Rant

Rant Time

This is a rant about marketing in the self-published world and let me tell you, it sucks ass. Marketing is the hardest part when you are an indie author because you’re doing by yourself. Not only are you writing and editing and doing cover art and all that other good stuff, you’re also going to events and trying to market yourself to your audience.

I’ve only been a published author for a year so I don’t know the good side to marketing yet because I don’t have enough experience with it yet. From what I’ve seen and heard from other authors is that the most important thing is to network and go to events. You make other author friends who will help you and support you through social media. Through that you’ll get more event opportunities and get out more to find your readers. Also, as I’ve said before, you have to realize your first book is a sacrifice. Giving it away for free is the best way for people to get to know you as a writer.

A few times I’ve paid for those online marketing programs and I will tell you right now it’s all bullshit. Well, I’d say at least 90% bullshit. I’ve spent a great deal of money on them and most of them are terrible and a waste of time. I’ve had readers tell me they’re more likely to buy an indie book if they meet the author in person. So if you’re thinking about spending money on an online promo I highly recommend you ask people who have used it before about it before spending the money.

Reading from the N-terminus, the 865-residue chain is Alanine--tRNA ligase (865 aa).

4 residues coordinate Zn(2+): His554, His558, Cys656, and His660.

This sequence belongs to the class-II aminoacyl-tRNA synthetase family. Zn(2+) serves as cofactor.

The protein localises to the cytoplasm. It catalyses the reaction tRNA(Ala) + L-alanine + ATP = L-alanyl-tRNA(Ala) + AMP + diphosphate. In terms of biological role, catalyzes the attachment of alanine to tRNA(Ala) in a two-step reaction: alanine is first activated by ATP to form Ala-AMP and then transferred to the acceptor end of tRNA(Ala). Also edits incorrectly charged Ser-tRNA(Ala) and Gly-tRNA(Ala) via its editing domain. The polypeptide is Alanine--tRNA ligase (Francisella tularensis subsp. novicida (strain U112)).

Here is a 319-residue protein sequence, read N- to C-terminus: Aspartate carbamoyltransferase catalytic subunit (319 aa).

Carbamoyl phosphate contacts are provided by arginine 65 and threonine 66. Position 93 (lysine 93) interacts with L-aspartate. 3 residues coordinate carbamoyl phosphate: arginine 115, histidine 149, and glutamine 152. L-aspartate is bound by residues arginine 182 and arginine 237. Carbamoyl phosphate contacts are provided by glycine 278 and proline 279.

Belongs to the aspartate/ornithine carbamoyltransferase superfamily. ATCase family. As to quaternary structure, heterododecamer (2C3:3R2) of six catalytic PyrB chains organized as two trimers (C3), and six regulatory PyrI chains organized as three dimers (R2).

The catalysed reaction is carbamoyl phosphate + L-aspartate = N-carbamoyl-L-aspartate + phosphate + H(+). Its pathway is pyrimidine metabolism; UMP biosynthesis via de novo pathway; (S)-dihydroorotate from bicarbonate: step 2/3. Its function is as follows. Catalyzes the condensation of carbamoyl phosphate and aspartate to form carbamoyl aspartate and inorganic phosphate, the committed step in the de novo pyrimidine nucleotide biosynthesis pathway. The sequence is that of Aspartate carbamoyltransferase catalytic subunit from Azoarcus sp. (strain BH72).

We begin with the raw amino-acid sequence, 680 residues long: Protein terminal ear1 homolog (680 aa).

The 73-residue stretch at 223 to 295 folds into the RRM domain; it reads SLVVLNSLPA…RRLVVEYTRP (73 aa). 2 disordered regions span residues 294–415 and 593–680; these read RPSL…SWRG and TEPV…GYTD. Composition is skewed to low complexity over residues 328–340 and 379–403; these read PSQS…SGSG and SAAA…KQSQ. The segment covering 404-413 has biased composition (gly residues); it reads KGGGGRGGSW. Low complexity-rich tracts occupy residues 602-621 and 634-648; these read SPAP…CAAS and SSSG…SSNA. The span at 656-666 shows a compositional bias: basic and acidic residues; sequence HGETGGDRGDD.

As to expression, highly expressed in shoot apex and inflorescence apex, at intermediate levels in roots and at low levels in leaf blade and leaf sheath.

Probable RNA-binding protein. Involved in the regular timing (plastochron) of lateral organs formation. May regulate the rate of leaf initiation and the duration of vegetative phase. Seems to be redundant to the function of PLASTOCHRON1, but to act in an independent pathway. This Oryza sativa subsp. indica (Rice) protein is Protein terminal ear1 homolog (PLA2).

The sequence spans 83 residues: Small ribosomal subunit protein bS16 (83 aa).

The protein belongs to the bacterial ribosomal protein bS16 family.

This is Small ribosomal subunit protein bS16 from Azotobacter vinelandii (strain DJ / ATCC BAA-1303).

The reason I decided to write up this little advice (even though I really don’t know my ass from my elbow yet) is because recently people have been telling me how they think I should be advertising and marketing. I appreciate when people help me, I love getting opinions about what they think will work for me. What drives me up a fucking wall is when people tell me I should do something and it’s not as simple as they think. If you want to help me, help me, don’t just tell me how easy it is and that I’m failing at it.

First of all, I’ve been working on my marketing crap mostly by myself. I’ve been finding the events and running promos through Goodreads and Amazon. If you think I’m doing a bad job I don’t understand why you’re okay with telling me that, but then you don’t do anything to help me. Some people seem to think getting your book on Barnes and Nobles shelves is simple. Just type up the information they want and send in a book, right? Wrong. Very wrong. Barnes and Noble is a business. They want to put books on their shelves that they think they will sell. If you don’t have the right numbers, they’re not even going to read your work. It’s much like sending your book to a traditionally published company. Half the time it just sits on someones desk for months at a time. More likely than not, you have to build yourself through numbers for these businesses to take you seriously because all they see is an investment.

So to anyone who decides to pop out of the wood work and give me advice on my marketing, I will ask you to read this blog post first. If you have a plan to actually help me, I will gladly hear it, but don’t be an ignorant ass hole and think it’s so easy to do something.

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